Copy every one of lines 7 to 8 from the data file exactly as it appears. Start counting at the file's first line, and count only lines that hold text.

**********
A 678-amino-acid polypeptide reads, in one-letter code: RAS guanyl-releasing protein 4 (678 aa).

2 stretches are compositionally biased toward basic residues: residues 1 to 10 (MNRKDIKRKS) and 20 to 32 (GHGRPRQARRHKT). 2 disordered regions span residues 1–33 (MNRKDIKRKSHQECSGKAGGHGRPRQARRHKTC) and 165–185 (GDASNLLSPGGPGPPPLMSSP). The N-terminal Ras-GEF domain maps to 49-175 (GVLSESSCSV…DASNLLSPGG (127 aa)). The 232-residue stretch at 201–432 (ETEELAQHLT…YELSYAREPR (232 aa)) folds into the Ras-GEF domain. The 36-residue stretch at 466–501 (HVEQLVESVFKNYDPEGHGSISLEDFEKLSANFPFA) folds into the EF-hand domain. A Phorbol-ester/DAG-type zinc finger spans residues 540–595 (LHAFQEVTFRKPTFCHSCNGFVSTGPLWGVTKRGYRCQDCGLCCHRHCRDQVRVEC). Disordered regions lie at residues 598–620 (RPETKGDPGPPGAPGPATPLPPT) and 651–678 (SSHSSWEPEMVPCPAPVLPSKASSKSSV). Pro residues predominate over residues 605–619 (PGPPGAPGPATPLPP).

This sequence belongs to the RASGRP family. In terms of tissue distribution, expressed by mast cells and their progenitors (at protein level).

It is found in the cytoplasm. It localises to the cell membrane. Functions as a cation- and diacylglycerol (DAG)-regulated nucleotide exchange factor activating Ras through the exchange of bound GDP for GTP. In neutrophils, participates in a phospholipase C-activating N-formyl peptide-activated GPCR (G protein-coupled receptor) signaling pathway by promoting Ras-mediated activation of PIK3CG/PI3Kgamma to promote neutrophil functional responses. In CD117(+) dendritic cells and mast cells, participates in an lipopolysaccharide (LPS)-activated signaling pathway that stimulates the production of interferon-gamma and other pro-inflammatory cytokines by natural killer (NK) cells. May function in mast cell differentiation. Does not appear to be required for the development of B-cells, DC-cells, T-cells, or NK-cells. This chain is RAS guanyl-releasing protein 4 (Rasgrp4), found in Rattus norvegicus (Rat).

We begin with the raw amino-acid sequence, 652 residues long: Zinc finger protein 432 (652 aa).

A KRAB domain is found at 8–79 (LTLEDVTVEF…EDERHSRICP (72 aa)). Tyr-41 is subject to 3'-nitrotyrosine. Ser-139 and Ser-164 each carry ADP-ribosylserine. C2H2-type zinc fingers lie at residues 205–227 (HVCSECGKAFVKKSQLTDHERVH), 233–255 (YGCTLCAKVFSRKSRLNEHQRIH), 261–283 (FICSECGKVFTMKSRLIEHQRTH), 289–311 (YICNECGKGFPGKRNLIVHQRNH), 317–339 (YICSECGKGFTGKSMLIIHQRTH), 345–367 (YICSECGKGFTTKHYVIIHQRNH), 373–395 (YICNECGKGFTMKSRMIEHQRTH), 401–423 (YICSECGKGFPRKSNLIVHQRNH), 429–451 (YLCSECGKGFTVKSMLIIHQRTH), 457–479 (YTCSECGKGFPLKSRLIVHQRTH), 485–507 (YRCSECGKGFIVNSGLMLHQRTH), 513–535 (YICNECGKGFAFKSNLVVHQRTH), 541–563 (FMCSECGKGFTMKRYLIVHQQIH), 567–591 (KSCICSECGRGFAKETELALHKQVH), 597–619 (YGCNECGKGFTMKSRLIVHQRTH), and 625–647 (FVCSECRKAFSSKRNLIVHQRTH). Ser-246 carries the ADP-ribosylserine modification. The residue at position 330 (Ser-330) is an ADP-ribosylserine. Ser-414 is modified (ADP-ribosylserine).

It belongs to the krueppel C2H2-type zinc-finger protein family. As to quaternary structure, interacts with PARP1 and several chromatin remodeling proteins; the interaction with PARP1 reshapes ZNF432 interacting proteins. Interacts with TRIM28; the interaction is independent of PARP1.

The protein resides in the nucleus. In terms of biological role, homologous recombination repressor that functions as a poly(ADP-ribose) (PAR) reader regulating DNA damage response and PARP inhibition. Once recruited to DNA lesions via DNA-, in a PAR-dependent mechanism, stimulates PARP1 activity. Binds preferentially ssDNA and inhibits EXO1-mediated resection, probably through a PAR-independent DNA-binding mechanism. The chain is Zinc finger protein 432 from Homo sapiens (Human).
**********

It belongs to the krueppel C2H2-type zinc-finger protein family. As to quaternary structure, interacts with PARP1 and several chromatin remodeling proteins; the interaction with PARP1 reshapes ZNF432 interacting proteins. Interacts with TRIM28; the interaction is independent of PARP1.

The protein resides in the nucleus. In terms of biological role, homologous recombination repressor that functions as a poly(ADP-ribose) (PAR) reader regulating DNA damage response and PARP inhibition. Once recruited to DNA lesions via DNA-, in a PAR-dependent mechanism, stimulates PARP1 activity. Binds preferentially ssDNA and inhibits EXO1-mediated resection, probably through a PAR-independent DNA-binding mechanism. The chain is Zinc finger protein 432 from Homo sapiens (Human).